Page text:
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Fearing US influence, China asks Bangladesh to reject ‘bloc politics’

Michael Kugelman, a senior fellow at the Washington-based Wilson Centre, noted in a Foreign Policy Brief that the Biden administration’s growing engagement with countries like Sri Lanka, Nepal, and the Maldives, “marks a shift for Washington, which in recent decades has expended most of its diplomatic capital in the region on India, Pakistan, and Afghanistan.”

Jun 03, 2022
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Bangladesh-China

Bangladesh and other countries in the region should reject “bloc politics”, and stay away from the cold war mentality, “uphold” their “independence”, a senior Chinese official said, amid the growing engagement of the United States in the Indo-Pacific region.

“China believes that countries in the region, including Bangladesh, will bear in mind the fundamental interests of their own countries and the region, uphold independence, reject the Cold War mentality and bloc politics," Liu Jinsong, director-general of the Department of Asian Affairs of the Chinese Foreign Ministry, told Bangladeshi Ambassador to China Mahbub Uz Zaman, according to a report in Hindustan Times.

The regional countries, Liu said, should safeguard multilateralism and a hard-won environment for peace and development in the region. The remark is significant as it comes amid the backdrop of the growing US engagement, partly driven by the quest to contain Beijing's rise and influence.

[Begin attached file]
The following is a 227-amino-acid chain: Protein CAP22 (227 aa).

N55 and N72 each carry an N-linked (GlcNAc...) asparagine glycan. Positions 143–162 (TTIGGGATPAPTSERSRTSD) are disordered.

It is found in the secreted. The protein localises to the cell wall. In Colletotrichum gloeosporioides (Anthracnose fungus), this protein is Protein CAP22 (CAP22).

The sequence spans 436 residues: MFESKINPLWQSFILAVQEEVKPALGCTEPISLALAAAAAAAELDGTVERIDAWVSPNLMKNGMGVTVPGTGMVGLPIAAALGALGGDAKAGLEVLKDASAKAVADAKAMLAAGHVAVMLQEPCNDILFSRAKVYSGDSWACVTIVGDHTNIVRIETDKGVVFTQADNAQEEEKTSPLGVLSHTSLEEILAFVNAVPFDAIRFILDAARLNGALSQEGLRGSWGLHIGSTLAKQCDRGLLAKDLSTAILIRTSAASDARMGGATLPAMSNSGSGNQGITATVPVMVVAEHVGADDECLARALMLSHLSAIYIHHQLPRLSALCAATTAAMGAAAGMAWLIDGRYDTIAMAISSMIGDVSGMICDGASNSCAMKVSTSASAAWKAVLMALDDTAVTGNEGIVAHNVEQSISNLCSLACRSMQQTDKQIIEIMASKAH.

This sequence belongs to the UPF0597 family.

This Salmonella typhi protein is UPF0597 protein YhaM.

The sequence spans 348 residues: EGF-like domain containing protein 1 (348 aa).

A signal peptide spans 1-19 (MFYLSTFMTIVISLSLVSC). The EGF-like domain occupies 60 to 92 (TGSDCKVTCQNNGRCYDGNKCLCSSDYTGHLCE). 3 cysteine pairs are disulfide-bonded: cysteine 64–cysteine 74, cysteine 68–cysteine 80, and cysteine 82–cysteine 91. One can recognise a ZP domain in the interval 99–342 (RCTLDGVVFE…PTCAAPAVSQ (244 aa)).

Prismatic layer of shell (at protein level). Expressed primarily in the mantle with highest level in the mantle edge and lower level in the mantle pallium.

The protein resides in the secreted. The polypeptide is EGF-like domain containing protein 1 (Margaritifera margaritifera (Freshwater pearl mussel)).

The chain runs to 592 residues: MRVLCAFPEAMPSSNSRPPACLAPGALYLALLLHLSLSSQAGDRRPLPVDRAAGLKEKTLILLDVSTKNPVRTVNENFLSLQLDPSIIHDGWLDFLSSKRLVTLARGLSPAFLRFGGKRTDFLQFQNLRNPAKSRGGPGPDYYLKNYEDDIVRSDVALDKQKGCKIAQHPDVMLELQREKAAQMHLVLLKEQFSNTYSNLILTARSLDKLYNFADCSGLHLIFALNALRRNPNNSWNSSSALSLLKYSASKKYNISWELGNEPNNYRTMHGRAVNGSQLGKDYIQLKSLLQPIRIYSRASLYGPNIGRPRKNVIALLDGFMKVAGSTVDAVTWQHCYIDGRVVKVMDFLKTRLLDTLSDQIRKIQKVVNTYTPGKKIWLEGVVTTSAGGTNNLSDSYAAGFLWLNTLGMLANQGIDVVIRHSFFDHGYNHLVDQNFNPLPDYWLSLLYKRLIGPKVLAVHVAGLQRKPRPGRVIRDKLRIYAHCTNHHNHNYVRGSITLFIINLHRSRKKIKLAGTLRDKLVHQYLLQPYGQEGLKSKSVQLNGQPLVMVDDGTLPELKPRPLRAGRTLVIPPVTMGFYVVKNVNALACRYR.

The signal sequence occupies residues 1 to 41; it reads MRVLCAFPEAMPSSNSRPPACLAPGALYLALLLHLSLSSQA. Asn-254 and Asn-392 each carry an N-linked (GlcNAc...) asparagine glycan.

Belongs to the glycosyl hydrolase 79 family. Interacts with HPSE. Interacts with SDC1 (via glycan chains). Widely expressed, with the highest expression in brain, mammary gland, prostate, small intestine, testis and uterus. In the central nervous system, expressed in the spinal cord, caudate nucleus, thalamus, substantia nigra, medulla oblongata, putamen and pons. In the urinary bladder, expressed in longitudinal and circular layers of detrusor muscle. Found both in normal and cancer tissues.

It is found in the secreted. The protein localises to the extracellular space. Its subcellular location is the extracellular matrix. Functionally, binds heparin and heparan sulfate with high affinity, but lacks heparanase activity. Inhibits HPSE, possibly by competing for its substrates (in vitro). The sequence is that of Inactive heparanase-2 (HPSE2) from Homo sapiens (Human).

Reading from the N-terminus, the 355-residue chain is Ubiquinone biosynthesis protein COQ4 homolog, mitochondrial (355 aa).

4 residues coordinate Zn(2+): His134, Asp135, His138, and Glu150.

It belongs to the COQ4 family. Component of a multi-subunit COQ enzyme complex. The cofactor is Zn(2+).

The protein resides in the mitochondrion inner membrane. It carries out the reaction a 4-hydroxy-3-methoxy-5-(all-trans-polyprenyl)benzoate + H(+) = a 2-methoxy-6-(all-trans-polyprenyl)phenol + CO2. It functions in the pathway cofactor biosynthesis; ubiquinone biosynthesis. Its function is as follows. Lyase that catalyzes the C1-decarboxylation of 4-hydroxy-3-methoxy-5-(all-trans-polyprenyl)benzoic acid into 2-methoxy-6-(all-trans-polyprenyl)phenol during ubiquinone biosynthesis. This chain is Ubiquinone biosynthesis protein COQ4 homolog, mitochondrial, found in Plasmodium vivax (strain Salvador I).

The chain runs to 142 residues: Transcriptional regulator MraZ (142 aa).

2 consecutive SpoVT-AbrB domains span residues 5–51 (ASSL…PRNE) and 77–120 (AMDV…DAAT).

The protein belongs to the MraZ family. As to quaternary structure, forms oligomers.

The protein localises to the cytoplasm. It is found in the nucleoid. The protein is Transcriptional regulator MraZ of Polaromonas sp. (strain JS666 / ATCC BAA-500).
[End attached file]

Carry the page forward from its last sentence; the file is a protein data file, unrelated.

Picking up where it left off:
Michael Kugelman, a senior fellow at the Washington-based Wilson Centre, noted in a Foreign Policy Brief that the Biden administration’s growing engagement with countries like Sri Lanka, Nepal, and the Maldives, “marks a shift for Washington, which in recent decades has expended most of its diplomatic capital in the region on India, Pakistan, and Afghanistan.”
 
Similarly, last year Chinese envoy to Bangladesh Li Jiming made what seemed to appear a threat to Dhaka.

For Bangladesh, Li Jiming had said, to participate in a small club of four [a reference to the Quad grouping] would not be a “good idea” as it would “substantially damage” bilateral ties between China and Bangladesh.

Later, Bangladesh Foreign Minister AL Abdul Momin shot back, terming the remark “very unfortunate” and “aggressive.” “We are an independent and sovereign State. We decide our foreign policy. We didn't expect such behavior from China," Momin had said that time. 

The pandemic, rising global inflation, and increasing debt issues along with other conditions have created more space for regional countries to engage with the United States and the west.
In Bangladesh's case, bilateral ties with the US are growing substantially, both diplomatically and economically, notwithstanding Washington’s sanctions on Bangladesh’s elite paramilitary forces RAB.

(SAM)

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